Reel Thing

Written by Niki D'Andrea Category: Valley News Issue: March 2014
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Phoenix Art Museum rolls out the red carpet for the highly anticipated Hollywood Costume exhibition.
Imagine standing as close to Marilyn Monroe's white cocktail dress as the subway grate she stood over for the iconic billowing skirt scene in The Seven Year Itch, or being near enough to Indiana Jones' jacket to smell the vintage leather. Both are within the realm of possibility at Phoenix Art Museum this month, as PAM presents the west coast premiere of the Hollywood Costume exhibition, featuring more than 75 costumes from films both classic and contemporary.

A century's worth of celluloid treasures – many on public display for the first time – will be up for ogling, including Dorothy's gingham dress from The Wizard of Oz, the Gryffindor uniform from Harry Potter and the Half-Blood Prince, the motion-capture suits used in Avatar, the Cockney flower girl costume from My Fair Lady, the cowboy outfits from Brokeback Mountain, Christopher Reeve's Superman suit from Superman IV: The Quest for Peace, and the Edith Head-designed dress worn by Hedy Lamarr in Samson and Delilah (1949). Visitors to Hollywood Costume will get to see the latter dress, immortalized in black-and-white, in all its colorful, peacock-inspired glory.

The costumes have many different owners, which made corralling them a bit of a logistical challenge. Phoenix Art Museum is only the second location in the U.S. to host the exhibition, which was organized by London's Victoria and Albert Museum, and co-curated by renowned costume designer Deborah Nadoolman Landis – who designed the aforementioned Indiana Jones jacket. The exhibition is curated locally by Dennita Sewell, Curator of Fashion Design at Phoenix Art Museum, who points out in PAM's press release that the multimedia exhibition "truly examines, for the first time, the weight and importance of the costume designers' contributions to the development of a story, and the creation of a world unto itself."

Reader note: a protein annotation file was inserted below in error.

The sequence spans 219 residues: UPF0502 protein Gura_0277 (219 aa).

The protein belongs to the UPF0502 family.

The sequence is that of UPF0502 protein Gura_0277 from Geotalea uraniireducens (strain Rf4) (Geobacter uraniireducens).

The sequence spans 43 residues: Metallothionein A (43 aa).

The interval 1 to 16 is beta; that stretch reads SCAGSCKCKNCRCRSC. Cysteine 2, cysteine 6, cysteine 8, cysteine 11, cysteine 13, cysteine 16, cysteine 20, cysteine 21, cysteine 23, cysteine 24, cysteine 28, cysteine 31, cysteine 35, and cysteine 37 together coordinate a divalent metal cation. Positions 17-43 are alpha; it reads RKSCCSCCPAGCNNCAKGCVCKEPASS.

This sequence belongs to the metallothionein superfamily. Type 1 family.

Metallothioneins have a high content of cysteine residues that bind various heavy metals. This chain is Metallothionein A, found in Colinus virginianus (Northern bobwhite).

The exhibition is divided into three acts: "Deconstruction," which looks at the link between clothing and identity and includes costumes from The Last Emperor and Fight Club; "Dialogue," which traces the collaboration between designers, directors and actors through costumes from The Birds, Edward Scissorhands and Gangs of New York; and "Finale," which boasts some of the most beloved costumes in moviedom, like the Monroe dress, the Batman suit from The Dark Knight Rises, and the green silk gown Keira Knightley wore in Atonement.

Tickets for Hollywood Costume, which runs March 26 through July 6, cost $20 for adults and $10 for children ages 6-17, and include general admission to Phoenix Art Museum, 1625 N. Central Ave., Phoenix. Call 602-257-1222 or visit


photos (clockwise from top left) courtesy of Universal/The Kobal Collection; Warner Bros./The Kobal Collection/Bob Marshak; Paramount/The Kobal Collection/E.R. Richee; Warner Bros.

1 Charles Middleton as Ming the Merciless in the 1936 version of Flash Gordon.

2 The cast of Ocean's 11 (2001) in costumes designed by Jeffrey Kurland.

3 Marlene Dietrich in the Travis Banton-designed suit she wore in Morocco (1930).

4 Christian Bale in designer Lindy Hemming's Batman costume from The Dark Knight Rises (2012).